Finally, after 55 days, the fasting period has come to an end. Lovers
of raw meat are back to their normal behaviour of hosting and attending
get-togethers on weekends. Many have taken up chatting and making a big deal
about eating meat raw, as opposed to the latest fashion of becoming vegan, or
Others have started bragging about becoming vegan. If someone complains
about any internal ailment or anything related to obesity, rest assured that
vegans within earshot will start enjoying the sound of their own voices and
laugh at their own jokes that will not made even feeble heads smile, let alone
However, raw meat eaters are not a bit moved by such arguments.
This kind of argument is vehemently rejected by the tall and stout
Ashenafi Sime, 68, a former employee of the Science & Technology Commission and
a veteran raw meat consumer.
Given the level of poverty in this country, talking about the benefits
of being a vegetarian is the same as the fox which upon failing to reach the
juicy grapes hanging a little too high for him, calls the grapes “sour,”
“You should know our people very well before you take their words for
granted,” he said. “An Abyssinian believes that nobody would care to verify
facts and figures and generally states anything that comes into his mind knowing
that she can get away with it.”
Ashenafi took the argument a step further. Those who disseminate
information about the disadvantages of eating raw meat could be shrewd people
whose intentions are to scare off potential consumers for demand to decrease and
themselves to benefit from the stabilised prices, he argued.
Meat lovers tend to consider the issue a matter of human rights. Not
only do they eat whatever they have, but they also invite others to join them.
Apparently banking on this, there seems to be no shortage of loiterers
around butcheries and groceries these days.
One such a fellow was encountered last week at a butchery in Addisu
Gebeya, located on Gojam Road around Piazza. For a lack of space, the table had
to be shared with a fellow who was already there with a half-empty glass of wine
in front of him.
He offered a warm greeting, as if he was an acquaintance, and tried to
engage in topical conversation. However, unsure of where this contact with a
stranger could lead, his attempts were rebuffed.
When the chunk, which was supposed to weigh two kilogrammes, was served
with the burning pepper sauce and all, it looked far too small. The waiter was
even quizzed on her certainty that it was the correct order. It was
disappointing as, indeed, it was.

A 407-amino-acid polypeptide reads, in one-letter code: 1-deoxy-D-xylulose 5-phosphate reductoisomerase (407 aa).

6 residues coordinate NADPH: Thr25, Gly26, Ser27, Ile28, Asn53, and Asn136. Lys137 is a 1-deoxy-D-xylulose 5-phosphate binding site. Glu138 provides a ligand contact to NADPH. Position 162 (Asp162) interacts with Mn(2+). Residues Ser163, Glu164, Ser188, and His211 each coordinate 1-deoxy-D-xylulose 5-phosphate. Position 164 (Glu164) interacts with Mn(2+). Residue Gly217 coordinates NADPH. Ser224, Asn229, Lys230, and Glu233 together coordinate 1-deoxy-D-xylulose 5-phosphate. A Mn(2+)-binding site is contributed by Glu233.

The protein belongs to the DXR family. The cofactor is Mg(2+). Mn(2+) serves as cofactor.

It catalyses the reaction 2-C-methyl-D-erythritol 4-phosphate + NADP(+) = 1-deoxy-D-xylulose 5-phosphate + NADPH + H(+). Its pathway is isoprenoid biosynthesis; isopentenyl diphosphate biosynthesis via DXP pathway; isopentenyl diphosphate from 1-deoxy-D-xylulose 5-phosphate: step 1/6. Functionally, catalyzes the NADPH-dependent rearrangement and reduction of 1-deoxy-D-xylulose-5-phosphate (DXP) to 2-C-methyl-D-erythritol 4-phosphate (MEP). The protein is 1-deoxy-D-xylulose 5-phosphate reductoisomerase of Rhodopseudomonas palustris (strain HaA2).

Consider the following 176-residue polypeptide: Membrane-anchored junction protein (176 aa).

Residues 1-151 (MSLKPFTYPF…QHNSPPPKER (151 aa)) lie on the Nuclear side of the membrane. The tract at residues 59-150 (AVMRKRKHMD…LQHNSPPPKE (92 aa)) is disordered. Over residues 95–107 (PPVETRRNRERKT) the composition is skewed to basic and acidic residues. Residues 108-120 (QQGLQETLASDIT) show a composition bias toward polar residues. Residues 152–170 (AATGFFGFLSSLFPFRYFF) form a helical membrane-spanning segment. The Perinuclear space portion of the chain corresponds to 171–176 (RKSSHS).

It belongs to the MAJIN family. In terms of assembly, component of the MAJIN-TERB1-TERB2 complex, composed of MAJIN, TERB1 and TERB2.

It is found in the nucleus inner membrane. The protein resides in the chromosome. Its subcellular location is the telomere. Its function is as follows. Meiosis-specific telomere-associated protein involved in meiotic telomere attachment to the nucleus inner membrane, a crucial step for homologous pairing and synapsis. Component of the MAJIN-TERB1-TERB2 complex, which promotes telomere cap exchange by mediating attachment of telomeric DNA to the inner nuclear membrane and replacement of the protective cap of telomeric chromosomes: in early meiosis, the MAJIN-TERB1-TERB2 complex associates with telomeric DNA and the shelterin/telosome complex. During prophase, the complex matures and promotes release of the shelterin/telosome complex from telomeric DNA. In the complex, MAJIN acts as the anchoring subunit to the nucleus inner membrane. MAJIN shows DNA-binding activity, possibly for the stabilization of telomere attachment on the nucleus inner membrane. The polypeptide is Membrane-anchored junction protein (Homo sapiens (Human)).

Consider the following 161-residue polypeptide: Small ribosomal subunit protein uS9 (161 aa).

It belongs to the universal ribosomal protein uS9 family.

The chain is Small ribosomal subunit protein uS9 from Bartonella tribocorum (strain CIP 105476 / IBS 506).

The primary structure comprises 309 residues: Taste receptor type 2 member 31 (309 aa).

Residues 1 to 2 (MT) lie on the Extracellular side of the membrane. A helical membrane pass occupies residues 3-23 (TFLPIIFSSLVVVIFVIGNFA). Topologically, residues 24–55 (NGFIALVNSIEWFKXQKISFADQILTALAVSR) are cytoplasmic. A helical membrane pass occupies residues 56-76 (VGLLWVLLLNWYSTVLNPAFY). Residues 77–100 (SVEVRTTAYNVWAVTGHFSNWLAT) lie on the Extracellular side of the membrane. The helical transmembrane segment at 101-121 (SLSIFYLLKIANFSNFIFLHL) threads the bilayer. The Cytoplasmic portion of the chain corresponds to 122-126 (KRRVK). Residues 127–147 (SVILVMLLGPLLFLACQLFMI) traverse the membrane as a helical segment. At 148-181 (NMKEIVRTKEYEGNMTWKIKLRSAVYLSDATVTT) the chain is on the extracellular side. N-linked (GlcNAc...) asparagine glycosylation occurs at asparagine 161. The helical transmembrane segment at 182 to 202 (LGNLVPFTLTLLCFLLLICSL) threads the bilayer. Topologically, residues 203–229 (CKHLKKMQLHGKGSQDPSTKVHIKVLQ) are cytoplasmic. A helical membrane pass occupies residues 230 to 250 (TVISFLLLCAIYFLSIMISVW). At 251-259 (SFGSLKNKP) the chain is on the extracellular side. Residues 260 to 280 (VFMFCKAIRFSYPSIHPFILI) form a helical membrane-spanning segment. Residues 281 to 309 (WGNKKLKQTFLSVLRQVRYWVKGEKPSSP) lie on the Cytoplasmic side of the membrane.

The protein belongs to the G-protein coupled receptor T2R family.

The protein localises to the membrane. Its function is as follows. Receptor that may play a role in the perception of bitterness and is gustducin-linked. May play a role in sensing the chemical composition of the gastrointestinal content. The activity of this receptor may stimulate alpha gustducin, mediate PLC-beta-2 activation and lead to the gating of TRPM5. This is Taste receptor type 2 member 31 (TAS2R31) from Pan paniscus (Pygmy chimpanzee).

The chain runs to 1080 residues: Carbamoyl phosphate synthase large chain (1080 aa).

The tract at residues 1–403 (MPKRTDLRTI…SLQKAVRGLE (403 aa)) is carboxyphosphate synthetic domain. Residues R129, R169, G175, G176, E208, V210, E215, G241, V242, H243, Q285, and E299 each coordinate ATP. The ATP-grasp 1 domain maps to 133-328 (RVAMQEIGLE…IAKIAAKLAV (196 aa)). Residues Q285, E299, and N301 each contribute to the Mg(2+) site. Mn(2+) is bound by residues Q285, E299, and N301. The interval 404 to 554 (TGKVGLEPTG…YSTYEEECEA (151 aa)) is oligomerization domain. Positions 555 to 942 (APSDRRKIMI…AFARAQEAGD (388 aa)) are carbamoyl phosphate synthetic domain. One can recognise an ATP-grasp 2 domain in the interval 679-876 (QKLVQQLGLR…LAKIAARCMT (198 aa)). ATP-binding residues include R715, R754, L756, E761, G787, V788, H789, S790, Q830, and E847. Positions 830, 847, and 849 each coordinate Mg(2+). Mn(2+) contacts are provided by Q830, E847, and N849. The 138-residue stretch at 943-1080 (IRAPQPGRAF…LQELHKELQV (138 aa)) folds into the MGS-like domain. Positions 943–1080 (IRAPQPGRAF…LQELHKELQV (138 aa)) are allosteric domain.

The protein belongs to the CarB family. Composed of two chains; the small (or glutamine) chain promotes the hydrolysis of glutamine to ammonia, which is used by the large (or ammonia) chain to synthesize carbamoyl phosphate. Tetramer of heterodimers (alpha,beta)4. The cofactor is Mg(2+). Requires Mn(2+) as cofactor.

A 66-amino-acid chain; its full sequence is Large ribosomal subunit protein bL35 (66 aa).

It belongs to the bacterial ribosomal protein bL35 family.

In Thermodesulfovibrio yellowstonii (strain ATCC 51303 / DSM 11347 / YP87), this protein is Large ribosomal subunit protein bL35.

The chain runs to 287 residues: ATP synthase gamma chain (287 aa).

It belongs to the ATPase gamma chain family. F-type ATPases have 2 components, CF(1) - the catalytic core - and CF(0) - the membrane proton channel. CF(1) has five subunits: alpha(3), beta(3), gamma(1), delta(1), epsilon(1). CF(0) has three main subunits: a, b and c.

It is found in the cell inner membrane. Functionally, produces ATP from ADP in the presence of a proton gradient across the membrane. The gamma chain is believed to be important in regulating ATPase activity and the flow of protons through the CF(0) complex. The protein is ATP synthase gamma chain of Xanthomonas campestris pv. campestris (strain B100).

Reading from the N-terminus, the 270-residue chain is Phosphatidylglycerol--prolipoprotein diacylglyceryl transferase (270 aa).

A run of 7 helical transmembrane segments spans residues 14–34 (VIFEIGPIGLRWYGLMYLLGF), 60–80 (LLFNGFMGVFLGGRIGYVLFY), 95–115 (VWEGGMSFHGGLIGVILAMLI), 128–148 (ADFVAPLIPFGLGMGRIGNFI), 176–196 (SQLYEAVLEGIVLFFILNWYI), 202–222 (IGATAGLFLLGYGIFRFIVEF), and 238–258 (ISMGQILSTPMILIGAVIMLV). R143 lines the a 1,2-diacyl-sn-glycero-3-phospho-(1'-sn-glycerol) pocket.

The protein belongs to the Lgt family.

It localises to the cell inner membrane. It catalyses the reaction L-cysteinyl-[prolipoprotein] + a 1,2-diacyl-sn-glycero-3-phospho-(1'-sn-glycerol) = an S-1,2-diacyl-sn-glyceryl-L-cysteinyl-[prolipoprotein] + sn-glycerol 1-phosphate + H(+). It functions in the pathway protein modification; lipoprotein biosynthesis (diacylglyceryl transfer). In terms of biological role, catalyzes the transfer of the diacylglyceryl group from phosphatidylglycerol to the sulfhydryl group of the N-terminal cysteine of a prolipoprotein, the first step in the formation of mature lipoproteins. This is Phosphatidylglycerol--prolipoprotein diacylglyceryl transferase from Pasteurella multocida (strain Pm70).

For fear of the evil eye the fellow was invited to join in the meal. “Enibla,”
someone said, expecting the invitation not to be taken seriously, as is often
There is usually some kind of superstitious rationalising in urging
people in the vicinity to share meat from the same plate, no matter who the
stranger may be. Ethiopians take pride in the culture of sharing food,
particularly in eating raw meat.
If a person insists that the person sitting next to him should taste at
least a mouthful, then one may believe that the invitation was not altruistic.
It is more likely a result of superstition, which can be diffused by eating
Prior to mouthing a slice, people tend to cut a small bit of meat and
drop it on the floor where it is trodden into the floor in the belief that the
demons resulting from the evil eye are pacified that way. While this can be
hilarious to see, there was nothing to laugh about in this particular case.
The fellow joined the party and started cutting off big chunks of meat,
which he devoured greedily. Even worse, the fellow did not even appreciate the
gesture showed to him.
It was later learned that he was an “amora,” a nickname given to such
seamless men who have made a habit out of taking advantage of the general
tendency to invite others to share food with strangers.
It would have been funny, only if one could stretch one’s perception of
humour that far.
This behaviour is reminiscent of that of crows or vultures who scavenge
for food, instead of killing their own. Friends of nature may feel unhappy to
hear these intruders called vultures or crows as the birds are social and do
humans a good turn by cleaning dead, rotten bodies.
However, these intruders have no shame in making themselves a part of a
group. They seem to thrive at wedding ceremonies and funeral lunches where they
are free to eat and drink to their heart’s content.